Justice League 4: The Grid

justice league volume 4 the grid cover trade paperback
6.0 Overall Score
Story: 5/10
Art: 7/10

Streamlined DCU

Trinity War tie-ins with little or no explanation of what is going on

Comic Info

Comic Name:  Justice League

Publisher:  DC Comics

Writer:  Geoff Johns

Artist:  Ivan Reis/Joe Prado/Jesus Saiz/Oclair Albert/Johnathan Glapion/Zander Cannon/Gene Ha/Andres Guinaldo/Rob Hunter/Ebert Ferriera

# of Issues:  5

Release Date:  2014

justice league #19 cover superman wonder woman aquaman

Justice League (2) #19

Reprints Justice League (2) #18-20 and #22-23 (May 2013-October 2013).  The Justice League are under attack.  Despite increasing membership by adding Firestorm, the Atom, and Element Woman, the Justice League seems to be targeted by people who know their every move.  When Pandora appears with her box, the Justice League, Justice League Dark, and the Justice League of America are forced to team-up to battle the evil…but the source of the darkness will be revealed and could be too great for even Earth’s mightiest superheroes.

Written by Geoff Johns, Justice League Volume 4:  The Grid follows Justice League Volume 3:  Throne of Atlantis.  The series collects the Justice League issues without the Shazam back-up storyline or Justice League (2) #21 which wraps-up the Shazam story.  It also includes parts one and six of the Trinity War storyline.

The New 52 (in my opinion) really did help jumpstart DC and reset some of the mistakes made in recent years.  It eliminated a lot of DC’s storied past (which was unfortunate), but it did streamline a lot of titles so the made sense.  As the New 52 continued, DC began crossovers and started to bog down the new, clean DCU…and Justice League 4:  The Grid is a big step in the return of the old DCU.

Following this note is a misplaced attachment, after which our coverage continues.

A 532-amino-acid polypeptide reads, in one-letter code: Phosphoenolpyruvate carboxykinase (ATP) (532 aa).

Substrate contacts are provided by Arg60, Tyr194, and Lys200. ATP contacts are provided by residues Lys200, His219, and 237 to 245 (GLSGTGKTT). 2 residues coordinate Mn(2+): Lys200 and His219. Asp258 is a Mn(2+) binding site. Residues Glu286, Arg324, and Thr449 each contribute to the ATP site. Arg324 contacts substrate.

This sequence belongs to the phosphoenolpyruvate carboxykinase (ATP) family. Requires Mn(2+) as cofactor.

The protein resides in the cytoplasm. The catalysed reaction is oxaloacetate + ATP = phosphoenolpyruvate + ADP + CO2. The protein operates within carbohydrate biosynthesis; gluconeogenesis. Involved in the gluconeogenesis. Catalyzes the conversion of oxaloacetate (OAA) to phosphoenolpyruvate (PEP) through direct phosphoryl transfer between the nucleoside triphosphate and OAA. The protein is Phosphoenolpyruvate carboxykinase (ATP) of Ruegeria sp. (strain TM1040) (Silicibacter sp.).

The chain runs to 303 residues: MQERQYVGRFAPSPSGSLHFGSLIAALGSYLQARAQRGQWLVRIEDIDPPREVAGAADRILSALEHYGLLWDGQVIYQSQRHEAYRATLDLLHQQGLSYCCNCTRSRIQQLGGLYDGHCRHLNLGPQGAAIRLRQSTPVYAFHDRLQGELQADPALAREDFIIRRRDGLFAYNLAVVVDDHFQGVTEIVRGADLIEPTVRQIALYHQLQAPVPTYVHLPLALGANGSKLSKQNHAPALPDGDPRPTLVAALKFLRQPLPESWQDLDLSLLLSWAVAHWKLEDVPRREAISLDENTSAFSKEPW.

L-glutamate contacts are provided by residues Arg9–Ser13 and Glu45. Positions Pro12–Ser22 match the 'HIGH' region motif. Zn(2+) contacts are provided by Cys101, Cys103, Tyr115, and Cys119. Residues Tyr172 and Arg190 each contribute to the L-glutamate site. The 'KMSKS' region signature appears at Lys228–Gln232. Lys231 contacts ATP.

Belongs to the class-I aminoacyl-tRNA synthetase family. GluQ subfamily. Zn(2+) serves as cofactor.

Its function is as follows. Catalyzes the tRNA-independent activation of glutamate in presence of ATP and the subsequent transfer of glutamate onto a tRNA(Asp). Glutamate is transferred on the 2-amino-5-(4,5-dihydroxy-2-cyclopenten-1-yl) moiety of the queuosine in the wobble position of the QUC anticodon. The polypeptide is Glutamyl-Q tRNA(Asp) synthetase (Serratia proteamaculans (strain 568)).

justice league #23 cover trinity war

Justice League (2) #23

The collection is kind of a mess.  To start with, readers not only need to know what happened in previous Justice League volumes but seek out the missing parts of the collected story by picking up the Shazam collection which provides the back issues leading into the Shazam storyline within this volume.  It also behooves the reader to read both Justice League of America and Justice League Dark (less so on Justice League Dark)…but the lead-ins aren’t even the messy part.

The real problem of this volume is the final two issues.  The collection has part one and part six of Trinity War…with no explanation of what occurred in parts two through five which were printed in Justice League Dark and Justice League of America.  There is a separate Trinity War collection, but here, you are given the barebones and forced to piece together what you can of what is going on…you get the start and the finish (which is pretty good), but there is no context.

In this, Justice League represents everything that is right with the New 52 relaunch and wrong with comics right now.  The collection is both fun and frustrating at the same time.  The story is hashed together for a trade paperback and frustrating for readers who don’t have the issues to fill in the missing blanks…leaving an incomplete story.  If you are going to collect a story, collect and publish it all at once…don’t force readers to buy a collection that doesn’t stand on its own.  Justice League 4:  The Grid is followed by Justice League 5:  Forever Heroes.

Related Links:

Justice League 1:  Origin

Justice League 2:  The Villain’s Journey

Justice League 3:  Throne of Atlantis

Justice League 5 : Forever Heroes

Justice League 6:  Injustice League

Author: JPRoscoe View all posts by
Follow me on Twitter/Instagram/Letterboxd @JPRoscoe76! Loves all things pop-culture especially if it has a bit of a counter-culture twist. Plays video games (basically from the start when a neighbor brought home an Atari 2600), comic loving (for almost 30 years), and a true critic of movies. Enjoys the art house but also isn't afraid to let in one or two popular movies at the same time.

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